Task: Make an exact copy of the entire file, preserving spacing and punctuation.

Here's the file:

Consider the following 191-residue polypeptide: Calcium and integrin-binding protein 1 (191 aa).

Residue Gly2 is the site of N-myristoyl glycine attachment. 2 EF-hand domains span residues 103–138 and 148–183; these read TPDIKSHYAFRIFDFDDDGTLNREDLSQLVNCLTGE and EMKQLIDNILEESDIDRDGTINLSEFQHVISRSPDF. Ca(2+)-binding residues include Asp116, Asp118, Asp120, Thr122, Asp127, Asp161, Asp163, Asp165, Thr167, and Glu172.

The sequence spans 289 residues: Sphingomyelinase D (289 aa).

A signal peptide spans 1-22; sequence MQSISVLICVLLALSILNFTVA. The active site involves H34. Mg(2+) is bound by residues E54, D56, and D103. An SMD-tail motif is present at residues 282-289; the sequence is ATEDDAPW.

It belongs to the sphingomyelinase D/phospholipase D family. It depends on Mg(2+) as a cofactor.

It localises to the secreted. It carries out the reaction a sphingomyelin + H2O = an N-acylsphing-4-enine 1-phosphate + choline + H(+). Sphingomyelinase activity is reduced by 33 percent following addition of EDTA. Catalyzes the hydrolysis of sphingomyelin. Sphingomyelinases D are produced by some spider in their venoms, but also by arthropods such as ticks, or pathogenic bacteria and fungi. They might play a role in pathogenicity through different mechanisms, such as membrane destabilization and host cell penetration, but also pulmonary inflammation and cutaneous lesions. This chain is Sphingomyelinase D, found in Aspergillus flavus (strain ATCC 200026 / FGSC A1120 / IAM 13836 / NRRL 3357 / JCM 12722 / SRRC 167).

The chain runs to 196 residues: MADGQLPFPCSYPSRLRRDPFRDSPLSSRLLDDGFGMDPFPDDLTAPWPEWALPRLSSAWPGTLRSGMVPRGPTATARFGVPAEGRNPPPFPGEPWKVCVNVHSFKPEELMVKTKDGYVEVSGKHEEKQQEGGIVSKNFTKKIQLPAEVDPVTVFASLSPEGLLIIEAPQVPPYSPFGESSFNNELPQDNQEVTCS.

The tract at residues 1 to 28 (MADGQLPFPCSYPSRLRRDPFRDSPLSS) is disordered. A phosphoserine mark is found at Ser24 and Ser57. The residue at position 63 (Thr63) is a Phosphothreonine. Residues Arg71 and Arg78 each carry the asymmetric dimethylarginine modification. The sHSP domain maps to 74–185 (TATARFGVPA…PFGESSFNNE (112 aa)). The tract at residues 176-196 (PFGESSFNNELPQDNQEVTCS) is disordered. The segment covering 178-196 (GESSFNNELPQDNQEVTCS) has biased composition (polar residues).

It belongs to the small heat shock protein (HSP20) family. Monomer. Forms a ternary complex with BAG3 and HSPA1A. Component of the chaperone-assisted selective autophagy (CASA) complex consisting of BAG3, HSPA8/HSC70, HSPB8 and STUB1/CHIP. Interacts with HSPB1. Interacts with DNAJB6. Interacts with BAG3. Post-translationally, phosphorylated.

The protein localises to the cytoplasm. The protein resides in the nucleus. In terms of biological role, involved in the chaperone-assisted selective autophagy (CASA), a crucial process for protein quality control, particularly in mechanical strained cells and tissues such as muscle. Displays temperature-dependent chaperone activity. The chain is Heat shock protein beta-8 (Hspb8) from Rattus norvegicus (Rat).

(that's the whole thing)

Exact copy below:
Consider the following 191-residue polypeptide: Calcium and integrin-binding protein 1 (191 aa).

Residue Gly2 is the site of N-myristoyl glycine attachment. 2 EF-hand domains span residues 103–138 and 148–183; these read TPDIKSHYAFRIFDFDDDGTLNREDLSQLVNCLTGE and EMKQLIDNILEESDIDRDGTINLSEFQHVISRSPDF. Ca(2+)-binding residues include Asp116, Asp118, Asp120, Thr122, Asp127, Asp161, Asp163, Asp165, Thr167, and Glu172.

The sequence spans 289 residues: Sphingomyelinase D (289 aa).

A signal peptide spans 1-22; sequence MQSISVLICVLLALSILNFTVA. The active site involves H34. Mg(2+) is bound by residues E54, D56, and D103. An SMD-tail motif is present at residues 282-289; the sequence is ATEDDAPW.

It belongs to the sphingomyelinase D/phospholipase D family. It depends on Mg(2+) as a cofactor.

It localises to the secreted. It carries out the reaction a sphingomyelin + H2O = an N-acylsphing-4-enine 1-phosphate + choline + H(+). Sphingomyelinase activity is reduced by 33 percent following addition of EDTA. Catalyzes the hydrolysis of sphingomyelin. Sphingomyelinases D are produced by some spider in their venoms, but also by arthropods such as ticks, or pathogenic bacteria and fungi. They might play a role in pathogenicity through different mechanisms, such as membrane destabilization and host cell penetration, but also pulmonary inflammation and cutaneous lesions. This chain is Sphingomyelinase D, found in Aspergillus flavus (strain ATCC 200026 / FGSC A1120 / IAM 13836 / NRRL 3357 / JCM 12722 / SRRC 167).

The chain runs to 196 residues: MADGQLPFPCSYPSRLRRDPFRDSPLSSRLLDDGFGMDPFPDDLTAPWPEWALPRLSSAWPGTLRSGMVPRGPTATARFGVPAEGRNPPPFPGEPWKVCVNVHSFKPEELMVKTKDGYVEVSGKHEEKQQEGGIVSKNFTKKIQLPAEVDPVTVFASLSPEGLLIIEAPQVPPYSPFGESSFNNELPQDNQEVTCS.

The tract at residues 1 to 28 (MADGQLPFPCSYPSRLRRDPFRDSPLSS) is disordered. A phosphoserine mark is found at Ser24 and Ser57. The residue at position 63 (Thr63) is a Phosphothreonine. Residues Arg71 and Arg78 each carry the asymmetric dimethylarginine modification. The sHSP domain maps to 74–185 (TATARFGVPA…PFGESSFNNE (112 aa)). The tract at residues 176-196 (PFGESSFNNELPQDNQEVTCS) is disordered. The segment covering 178-196 (GESSFNNELPQDNQEVTCS) has biased composition (polar residues).

It belongs to the small heat shock protein (HSP20) family. Monomer. Forms a ternary complex with BAG3 and HSPA1A. Component of the chaperone-assisted selective autophagy (CASA) complex consisting of BAG3, HSPA8/HSC70, HSPB8 and STUB1/CHIP. Interacts with HSPB1. Interacts with DNAJB6. Interacts with BAG3. Post-translationally, phosphorylated.

The protein localises to the cytoplasm. The protein resides in the nucleus. In terms of biological role, involved in the chaperone-assisted selective autophagy (CASA), a crucial process for protein quality control, particularly in mechanical strained cells and tissues such as muscle. Displays temperature-dependent chaperone activity. The chain is Heat shock protein beta-8 (Hspb8) from Rattus norvegicus (Rat).